Welcome to our community

Be a part of something great, join today!

If V=Lin(v_1, ... , v_k) then does it follow that W=Lin(φ(v_1), ... , φ(v_k)) ?

mathmari

Well-known member
MHB Site Helper
Apr 14, 2013
4,713
Hey!! :giggle:

Let $V,W$ be $\mathbb{R}$-vector spaces and let $\phi:V\rightarrow W$ be a linear map. Let $1\leq k\in \mathbb{N}$ and let $v_1, \ldots , v_k\in V$.

If $V=\text{Lin}(v_1, \ldots , v_k)$ then does it follow that $W=\text{Lin}(\phi (v_1), \ldots , \phi (v_k))$ ?


I have shown that $v_1, \ldots , v_k$ are linearly independent iff $\phi (v_1), \ldots , \phi (v_k)$ are linearly independent.

We have that $\phi (V)\subseteq W$ and since $\phi$ is linear we get that $\text{Lin}(\phi (v_1), \ldots , \phi (v_k))\subseteq W$, right?

The dimension of $V=\text{Lin}(v_1, \ldots , v_k)$ is at most $k$, then the dimension of $\text{Lin}(\phi (v_1), \ldots , \phi (v_k))$ is also at most $k$.

But the dimesion of $W$ can be greater. Is that correct?

So we get $\subseteq$ and not necessarily $=$, or not?

What if $W=\text{Lin}(\phi (v_1), \ldots , \phi (v_k))$ then does it follow that $V=\text{Lin}(v_1, \ldots , v_k)$ ?

:unsure:
 

Klaas van Aarsen

MHB Seeker
Staff member
Mar 5, 2012
9,591
Let $V,W$ be $\mathbb{R}$-vector spaces and let $\phi:V\rightarrow W$ be a linear map. Let $1\leq k\in \mathbb{N}$ and let $v_1, \ldots , v_k\in V$.

If $V=\text{Lin}(v_1, \ldots , v_k)$ then does it follow that $W=\text{Lin}(\phi (v_1), \ldots , \phi (v_k))$ ?
Hey mathmari !!

Nope. (Shake)

$W$ could have an independent vector that is not in the image.
That is, $\phi$ is not necessarily surjective.
It already suffices if $W$ is of higher dimension than $V$. 🤔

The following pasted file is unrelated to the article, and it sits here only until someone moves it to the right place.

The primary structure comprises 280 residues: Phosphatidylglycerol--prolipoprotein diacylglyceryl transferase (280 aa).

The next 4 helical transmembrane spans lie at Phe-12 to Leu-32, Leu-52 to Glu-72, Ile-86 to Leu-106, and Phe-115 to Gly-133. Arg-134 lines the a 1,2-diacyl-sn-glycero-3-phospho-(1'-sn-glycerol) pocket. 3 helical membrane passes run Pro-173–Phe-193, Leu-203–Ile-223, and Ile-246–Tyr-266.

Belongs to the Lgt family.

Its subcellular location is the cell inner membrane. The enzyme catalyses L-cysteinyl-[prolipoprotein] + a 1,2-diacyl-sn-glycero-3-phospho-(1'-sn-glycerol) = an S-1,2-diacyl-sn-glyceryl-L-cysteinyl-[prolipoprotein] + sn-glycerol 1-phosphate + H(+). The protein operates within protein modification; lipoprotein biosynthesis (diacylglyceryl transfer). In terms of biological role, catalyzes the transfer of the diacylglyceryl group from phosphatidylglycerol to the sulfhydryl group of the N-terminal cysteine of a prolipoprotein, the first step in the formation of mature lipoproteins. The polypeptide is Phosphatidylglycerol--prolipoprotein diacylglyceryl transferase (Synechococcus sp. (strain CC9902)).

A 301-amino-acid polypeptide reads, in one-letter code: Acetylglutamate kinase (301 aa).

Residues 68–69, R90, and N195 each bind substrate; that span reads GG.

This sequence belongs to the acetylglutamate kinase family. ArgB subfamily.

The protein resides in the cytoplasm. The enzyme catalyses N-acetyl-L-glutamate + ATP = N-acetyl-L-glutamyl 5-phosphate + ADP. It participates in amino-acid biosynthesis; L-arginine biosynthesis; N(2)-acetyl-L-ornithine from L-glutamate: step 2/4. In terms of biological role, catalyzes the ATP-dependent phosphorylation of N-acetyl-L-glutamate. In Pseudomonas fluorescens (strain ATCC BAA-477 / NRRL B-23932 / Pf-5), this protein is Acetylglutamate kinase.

So we get $\subseteq$ and not necessarily $=$, or not?
Indeed. (Nod)

What if $W=\text{Lin}(\phi (v_1), \ldots , \phi (v_k))$ then does it follow that $V=\text{Lin}(v_1, \ldots , v_k)$ ?
Not necessarily I think.
If we drop the requirement that $V$ is the linear span of the $k$ vectors, then there could be an independent $v_{k+1}$ that still maps to $W$, couldn't it? 🤔
 

mathmari

Well-known member
MHB Site Helper
Apr 14, 2013
4,713
$W$ could have an independent vector that is not in the image.
That is, $\phi$ is not necessarily surjective.
It already suffices if $W$ is of higher dimension than $V$. 🤔
So a counterexample could be then the map $\phi:\mathbb{R}\rightarrow \mathbb{R}^2$ with $v\mapsto (v,0)$.
We have that $\mathbb{R}=\text{Lin}(1)$. Then $\phi (1)=(1,0)$ but $\mathbb{R}^2=\text{Lin}((1,0),(0,1))$.

:unsure:



Not necessarily I think.
If we drop the requirement that $V$ is the linear span of the $k$ vectors, then there could be an independent $v_{k+1}$ that still maps to $W$, couldn't it? 🤔
I haven't really understood that part.
So we suppose that $V$ is not the linear span of the $k$ vectors. That means that there must be also an independent $v_{k+1}$ in the set ?

:unsure:
 

Klaas van Aarsen

MHB Seeker
Staff member
Mar 5, 2012
9,591
So a counterexample could be then the map $\phi:\mathbb{R}\rightarrow \mathbb{R}^2$ with $v\mapsto (v,0)$.
We have that $\mathbb{R}=\text{Lin}(1)$. Then $\phi (1)=(1,0)$ but $\mathbb{R}^2=\text{Lin}((1,0),(0,1))$.
Yep. (Nod)


I haven't really understood that part.
So we suppose that $V$ is not the linear span of the $k$ vectors. That means that there must be also an independent $v_{k+1}$ in the set ?